Thursday, March 28, 2013

Supreme court marriage cases

This week's US Supreme Court oral argument over California Prop 8 had this exhange:
JUSTICE SCALIA: I’m curious, when -­ when did — when did it become unconstitutional to exclude homosexual couples from marriage? 1791? 1868, when the Fourteenth Amendment was adopted? Sometimes — some time after Baker, where we said it didn’t even raise a substantial Federal question? When — when — when did the law become this?

MR. OLSON: When — may I answer this in the form of a rhetorical question? When did it become unconstitutional to prohibit interracial marriages? When did it become unconstitutional to assign children to separate schools.

JUSTICE SCALIA: It’s an easy question, I think, for that one. At — at the time that the Equal Protection Clause was adopted. That’s absolutely true. But don’t give me a question to my question. When do you think it became unconstitutional? Has it always been unconstitutional? . . .

MR. OLSON: It was constitutional when we - ­as a culture determined that sexual orientation is a characteristic of individuals that they cannot control, and that that -­

JUSTICE SCALIA: I see. When did that happen? When did that happen?

MR. OLSON: There’s no specific date in time. This is an evolutionary cycle.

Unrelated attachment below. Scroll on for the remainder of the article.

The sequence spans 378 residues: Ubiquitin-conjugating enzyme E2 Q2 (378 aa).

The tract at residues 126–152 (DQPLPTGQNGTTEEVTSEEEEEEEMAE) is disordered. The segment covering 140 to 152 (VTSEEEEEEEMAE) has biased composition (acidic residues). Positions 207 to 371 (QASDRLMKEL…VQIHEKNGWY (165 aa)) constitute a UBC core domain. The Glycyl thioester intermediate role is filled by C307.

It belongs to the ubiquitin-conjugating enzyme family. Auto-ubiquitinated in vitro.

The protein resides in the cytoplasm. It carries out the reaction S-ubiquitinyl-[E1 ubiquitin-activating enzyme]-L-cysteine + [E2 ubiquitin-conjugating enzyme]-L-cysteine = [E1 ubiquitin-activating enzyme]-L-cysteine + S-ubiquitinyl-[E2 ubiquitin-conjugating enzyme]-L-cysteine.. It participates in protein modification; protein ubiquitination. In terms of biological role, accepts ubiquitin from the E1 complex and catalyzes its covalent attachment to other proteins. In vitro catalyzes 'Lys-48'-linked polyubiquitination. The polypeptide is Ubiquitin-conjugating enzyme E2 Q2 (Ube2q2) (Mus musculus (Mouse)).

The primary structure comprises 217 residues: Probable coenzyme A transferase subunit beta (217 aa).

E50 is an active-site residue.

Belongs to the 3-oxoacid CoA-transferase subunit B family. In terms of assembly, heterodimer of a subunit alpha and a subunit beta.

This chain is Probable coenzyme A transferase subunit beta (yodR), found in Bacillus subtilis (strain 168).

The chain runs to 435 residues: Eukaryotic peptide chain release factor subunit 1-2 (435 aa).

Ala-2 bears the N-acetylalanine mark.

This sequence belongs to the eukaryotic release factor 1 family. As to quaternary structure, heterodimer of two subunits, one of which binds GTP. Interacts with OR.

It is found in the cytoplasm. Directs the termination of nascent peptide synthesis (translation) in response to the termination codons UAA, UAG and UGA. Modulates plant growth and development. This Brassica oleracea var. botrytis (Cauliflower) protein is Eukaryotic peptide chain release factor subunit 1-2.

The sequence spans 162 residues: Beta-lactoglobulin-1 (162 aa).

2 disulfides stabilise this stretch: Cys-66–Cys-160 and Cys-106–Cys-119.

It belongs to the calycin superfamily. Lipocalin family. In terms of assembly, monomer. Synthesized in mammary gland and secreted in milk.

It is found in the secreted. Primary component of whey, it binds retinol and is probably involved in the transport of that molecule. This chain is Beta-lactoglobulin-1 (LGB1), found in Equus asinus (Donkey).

So I guess sexual preference evolved into a sexual orientation, and then a bunch of LGBTQIA activists convinced everyone that there is a gay gene. Funny how the scientists never found that gene. I'll stick to the science, and the Supreme Court is probably reading trends in the polls right now.

Anyway, this case caused me to look at an older case, STANLEY v. ILLINOIS, 405 U.S. 645 (1972):
Joan Stanley lived with Peter Stanley intermittently for 18 years, during which time they had three children. 1 When Joan Stanley died, Peter Stanley lost not only her but also his children. Under Illinois law, the children of unwed fathers become wards of the State upon the death of the mother. Accordingly, upon Joan Stanley's death, in a dependency proceeding instituted by the State of Illinois, Stanley's children 2 were declared wards of the State and placed with court-appointed guardians. Stanley appealed, claiming that he had never been shown to be an unfit parent and that since married fathers and unwed mothers could not be deprived of their children without such a showing, he had been deprived of the equal protection of the laws guaranteed him by the Fourteenth Amendment. The Illinois Supreme Court accepted the fact that Stanley's own unfitness had not been established but rejected the equal protection claim, holding that Stanley could properly be separated from his children upon proof of the single fact that he and the dead mother [405 U.S. 645, 647] had not been married. Stanley's actual fitness as a father was irrelevant. In re Stanley, 45 Ill. 2d 132, 256 N. E. 2d 814 (1970).